Stephen Breyer believes that the U.S. Constitution and the statutes passed by Congress must allow interpretation that maximizes the participation of the public. "Active Liberty" is his term for a method of judicial interpretation that considers the intent of the framers of the Constitution, the wishes of the legislators who wrote the laws, the administrators who enforce the laws, and the public in whom all authority rests. While it calls for judicial restraint, it is not a method of literal interpretation. Breyer shows in the text of his new book Active Liberty: Interpreting Our Democratic Constitution that word by word analysis sometimes leads to mistaking general Congressional intent and often serves the public badly. Breyer wants as a Supreme Court Justice the ability to look beyond the statutory text to form decisions; he will often use texts of hearings, commentaries, and testimonies that suggest the consequences of law.
In Active Liberty, Breyer discusses the application of his concept to free speech, federalism, privacy, affirmative action, statutory interpretation, and administrative law. He discusses cases brought before the Supreme Court, telling why he agreed or disagreed with the court's decisions. He points out that most Supreme Court decision are unanimous; most attention is given to the cases that divide the court. The colleague he quotes most in the book is retiring justice Sandra Day O'Connor.
I thought about libraries in his discussion of administrative law. Breyer points out that democratic control of government has to be tempered by expert knowledge in our technically modern life. The wishes of the public and the public good are not the same in areas of civil liberties, the environment, and other areas of controversy. The experts who work for governmental agencies and have to interpret their jobs daily should be listened to closely in judicial inquiries, according to Breyer. Librarians are such experts. Justices should listen to us in cases involving libraries and information.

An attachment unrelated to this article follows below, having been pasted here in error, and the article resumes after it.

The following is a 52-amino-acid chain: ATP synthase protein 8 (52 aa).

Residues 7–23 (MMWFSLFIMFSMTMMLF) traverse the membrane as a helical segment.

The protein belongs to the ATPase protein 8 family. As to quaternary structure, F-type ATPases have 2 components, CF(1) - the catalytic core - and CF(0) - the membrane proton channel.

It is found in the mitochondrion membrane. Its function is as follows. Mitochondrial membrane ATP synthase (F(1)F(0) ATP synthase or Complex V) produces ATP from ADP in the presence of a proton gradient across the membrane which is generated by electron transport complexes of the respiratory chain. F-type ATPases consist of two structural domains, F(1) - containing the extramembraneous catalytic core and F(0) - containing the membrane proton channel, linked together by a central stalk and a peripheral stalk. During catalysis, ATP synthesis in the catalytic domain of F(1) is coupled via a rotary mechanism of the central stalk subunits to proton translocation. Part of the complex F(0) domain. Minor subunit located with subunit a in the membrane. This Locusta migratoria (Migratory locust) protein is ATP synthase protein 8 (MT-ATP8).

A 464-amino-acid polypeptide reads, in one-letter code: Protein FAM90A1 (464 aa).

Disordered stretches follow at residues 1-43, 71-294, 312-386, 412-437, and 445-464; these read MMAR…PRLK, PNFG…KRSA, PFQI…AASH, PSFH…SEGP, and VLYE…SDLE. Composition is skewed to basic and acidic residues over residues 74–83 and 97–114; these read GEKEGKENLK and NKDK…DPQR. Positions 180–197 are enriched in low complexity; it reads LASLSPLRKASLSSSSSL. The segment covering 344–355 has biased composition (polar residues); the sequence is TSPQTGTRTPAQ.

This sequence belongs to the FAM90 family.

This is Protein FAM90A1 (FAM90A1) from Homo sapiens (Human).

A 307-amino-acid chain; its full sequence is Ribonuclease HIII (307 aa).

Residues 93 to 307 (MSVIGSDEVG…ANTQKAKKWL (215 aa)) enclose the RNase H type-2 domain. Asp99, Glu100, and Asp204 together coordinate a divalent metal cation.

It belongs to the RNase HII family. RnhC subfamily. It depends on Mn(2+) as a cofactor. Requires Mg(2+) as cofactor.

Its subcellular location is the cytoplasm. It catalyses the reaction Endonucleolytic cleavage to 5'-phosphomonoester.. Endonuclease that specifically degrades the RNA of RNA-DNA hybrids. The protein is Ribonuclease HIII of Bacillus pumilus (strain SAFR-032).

The public library would never work as a totally democratic institution. We could never get our community of users and nonusers to agree to the hours of service, the services to provide, and the materials to stock. The public library has the mission to serve the informational, educational, and recreational needs of all its residents, and only professional librarians with the authority to sometimes do the unpopular can complete the mission. The role of the library, however, is to support active democracy, and librarians should listen to the library users; librarians should incorporate as many of their ideas and buy as many of the books they recommend as possible. We must make our users feel that the libraries are theirs.
Active Liberty is a more readable book than you might imagine would be written by a Supreme Court justice. Taken from a series of lectures, it is also fairly short. It includes a really good explanation of why we have many elected officals with differing lengths of service. More libraries should buy it.
Breyer, Stephen. Active Liberty: Interpreting Our Democratic Constitution. New York: Alfred A. Knopf, 2005. ISBN 0307263134